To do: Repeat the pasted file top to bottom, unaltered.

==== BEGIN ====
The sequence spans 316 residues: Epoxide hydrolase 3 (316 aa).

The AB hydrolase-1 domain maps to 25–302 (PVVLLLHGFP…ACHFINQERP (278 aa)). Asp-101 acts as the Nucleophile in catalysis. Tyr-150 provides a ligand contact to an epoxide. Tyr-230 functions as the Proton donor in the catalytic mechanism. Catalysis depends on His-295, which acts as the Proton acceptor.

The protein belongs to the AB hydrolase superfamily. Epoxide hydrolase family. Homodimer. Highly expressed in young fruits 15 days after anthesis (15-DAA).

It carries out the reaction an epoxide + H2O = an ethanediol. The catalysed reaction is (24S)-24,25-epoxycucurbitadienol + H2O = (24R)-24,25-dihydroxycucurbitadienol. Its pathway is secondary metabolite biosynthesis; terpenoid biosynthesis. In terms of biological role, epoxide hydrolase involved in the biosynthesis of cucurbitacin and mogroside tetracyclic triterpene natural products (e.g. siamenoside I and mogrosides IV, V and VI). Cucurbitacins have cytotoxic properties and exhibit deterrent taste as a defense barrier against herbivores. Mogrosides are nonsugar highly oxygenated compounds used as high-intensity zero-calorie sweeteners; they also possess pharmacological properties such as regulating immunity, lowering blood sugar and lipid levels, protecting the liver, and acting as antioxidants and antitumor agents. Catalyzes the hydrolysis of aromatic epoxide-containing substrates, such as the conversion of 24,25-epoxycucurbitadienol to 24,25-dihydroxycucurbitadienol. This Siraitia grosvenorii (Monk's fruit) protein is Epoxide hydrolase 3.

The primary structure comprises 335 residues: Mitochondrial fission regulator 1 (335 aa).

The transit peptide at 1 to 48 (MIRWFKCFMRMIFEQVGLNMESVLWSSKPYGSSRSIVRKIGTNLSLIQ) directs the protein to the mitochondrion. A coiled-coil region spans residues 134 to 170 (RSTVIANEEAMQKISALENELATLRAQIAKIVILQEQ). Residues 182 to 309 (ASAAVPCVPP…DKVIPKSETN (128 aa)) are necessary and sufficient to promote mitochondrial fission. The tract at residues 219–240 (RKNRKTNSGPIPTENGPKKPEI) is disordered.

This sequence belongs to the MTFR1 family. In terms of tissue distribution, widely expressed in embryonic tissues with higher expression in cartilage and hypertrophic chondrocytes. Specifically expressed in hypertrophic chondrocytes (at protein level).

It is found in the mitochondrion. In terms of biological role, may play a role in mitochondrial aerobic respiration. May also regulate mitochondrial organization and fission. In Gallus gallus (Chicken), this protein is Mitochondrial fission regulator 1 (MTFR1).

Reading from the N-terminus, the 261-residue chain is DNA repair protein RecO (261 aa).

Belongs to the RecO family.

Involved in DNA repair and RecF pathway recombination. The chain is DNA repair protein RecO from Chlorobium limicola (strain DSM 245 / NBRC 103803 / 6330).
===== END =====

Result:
The sequence spans 316 residues: Epoxide hydrolase 3 (316 aa).

The AB hydrolase-1 domain maps to 25–302 (PVVLLLHGFP…ACHFINQERP (278 aa)). Asp-101 acts as the Nucleophile in catalysis. Tyr-150 provides a ligand contact to an epoxide. Tyr-230 functions as the Proton donor in the catalytic mechanism. Catalysis depends on His-295, which acts as the Proton acceptor.

The protein belongs to the AB hydrolase superfamily. Epoxide hydrolase family. Homodimer. Highly expressed in young fruits 15 days after anthesis (15-DAA).

It carries out the reaction an epoxide + H2O = an ethanediol. The catalysed reaction is (24S)-24,25-epoxycucurbitadienol + H2O = (24R)-24,25-dihydroxycucurbitadienol. Its pathway is secondary metabolite biosynthesis; terpenoid biosynthesis. In terms of biological role, epoxide hydrolase involved in the biosynthesis of cucurbitacin and mogroside tetracyclic triterpene natural products (e.g. siamenoside I and mogrosides IV, V and VI). Cucurbitacins have cytotoxic properties and exhibit deterrent taste as a defense barrier against herbivores. Mogrosides are nonsugar highly oxygenated compounds used as high-intensity zero-calorie sweeteners; they also possess pharmacological properties such as regulating immunity, lowering blood sugar and lipid levels, protecting the liver, and acting as antioxidants and antitumor agents. Catalyzes the hydrolysis of aromatic epoxide-containing substrates, such as the conversion of 24,25-epoxycucurbitadienol to 24,25-dihydroxycucurbitadienol. This Siraitia grosvenorii (Monk's fruit) protein is Epoxide hydrolase 3.

The primary structure comprises 335 residues: Mitochondrial fission regulator 1 (335 aa).

The transit peptide at 1 to 48 (MIRWFKCFMRMIFEQVGLNMESVLWSSKPYGSSRSIVRKIGTNLSLIQ) directs the protein to the mitochondrion. A coiled-coil region spans residues 134 to 170 (RSTVIANEEAMQKISALENELATLRAQIAKIVILQEQ). Residues 182 to 309 (ASAAVPCVPP…DKVIPKSETN (128 aa)) are necessary and sufficient to promote mitochondrial fission. The tract at residues 219–240 (RKNRKTNSGPIPTENGPKKPEI) is disordered.

This sequence belongs to the MTFR1 family. In terms of tissue distribution, widely expressed in embryonic tissues with higher expression in cartilage and hypertrophic chondrocytes. Specifically expressed in hypertrophic chondrocytes (at protein level).

It is found in the mitochondrion. In terms of biological role, may play a role in mitochondrial aerobic respiration. May also regulate mitochondrial organization and fission. In Gallus gallus (Chicken), this protein is Mitochondrial fission regulator 1 (MTFR1).

Reading from the N-terminus, the 261-residue chain is DNA repair protein RecO (261 aa).

Belongs to the RecO family.

Involved in DNA repair and RecF pathway recombination. The chain is DNA repair protein RecO from Chlorobium limicola (strain DSM 245 / NBRC 103803 / 6330).